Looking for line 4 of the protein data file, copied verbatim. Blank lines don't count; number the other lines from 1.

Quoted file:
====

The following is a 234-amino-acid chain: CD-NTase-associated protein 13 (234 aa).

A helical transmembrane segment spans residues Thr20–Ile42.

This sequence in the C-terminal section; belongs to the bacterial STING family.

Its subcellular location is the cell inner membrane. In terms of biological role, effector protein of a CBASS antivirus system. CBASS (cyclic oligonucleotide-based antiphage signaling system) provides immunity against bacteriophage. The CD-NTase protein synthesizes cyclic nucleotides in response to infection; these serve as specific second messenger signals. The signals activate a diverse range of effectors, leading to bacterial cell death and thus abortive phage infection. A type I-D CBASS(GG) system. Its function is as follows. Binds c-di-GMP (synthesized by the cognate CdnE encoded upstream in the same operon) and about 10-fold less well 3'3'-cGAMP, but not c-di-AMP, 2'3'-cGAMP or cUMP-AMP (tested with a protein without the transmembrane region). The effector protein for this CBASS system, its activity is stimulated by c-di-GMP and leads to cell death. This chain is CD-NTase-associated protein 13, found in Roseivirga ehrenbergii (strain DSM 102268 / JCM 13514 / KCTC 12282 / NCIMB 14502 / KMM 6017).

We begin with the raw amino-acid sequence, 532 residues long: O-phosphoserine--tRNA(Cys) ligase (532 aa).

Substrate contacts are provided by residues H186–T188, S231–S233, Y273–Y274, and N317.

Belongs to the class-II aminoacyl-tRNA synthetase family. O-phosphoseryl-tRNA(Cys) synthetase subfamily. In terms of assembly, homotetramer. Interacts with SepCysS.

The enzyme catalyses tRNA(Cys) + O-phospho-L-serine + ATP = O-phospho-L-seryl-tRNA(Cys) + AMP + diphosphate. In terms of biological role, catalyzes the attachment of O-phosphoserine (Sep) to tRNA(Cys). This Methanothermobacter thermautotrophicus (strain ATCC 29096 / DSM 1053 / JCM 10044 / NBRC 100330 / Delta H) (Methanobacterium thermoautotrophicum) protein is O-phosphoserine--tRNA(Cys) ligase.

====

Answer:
Its subcellular location is the cell inner membrane. In terms of biological role, effector protein of a CBASS antivirus system. CBASS (cyclic oligonucleotide-based antiphage signaling system) provides immunity against bacteriophage. The CD-NTase protein synthesizes cyclic nucleotides in response to infection; these serve as specific second messenger signals. The signals activate a diverse range of effectors, leading to bacterial cell death and thus abortive phage infection. A type I-D CBASS(GG) system. Its function is as follows. Binds c-di-GMP (synthesized by the cognate CdnE encoded upstream in the same operon) and about 10-fold less well 3'3'-cGAMP, but not c-di-AMP, 2'3'-cGAMP or cUMP-AMP (tested with a protein without the transmembrane region). The effector protein for this CBASS system, its activity is stimulated by c-di-GMP and leads to cell death. This chain is CD-NTase-associated protein 13, found in Roseivirga ehrenbergii (strain DSM 102268 / JCM 13514 / KCTC 12282 / NCIMB 14502 / KMM 6017).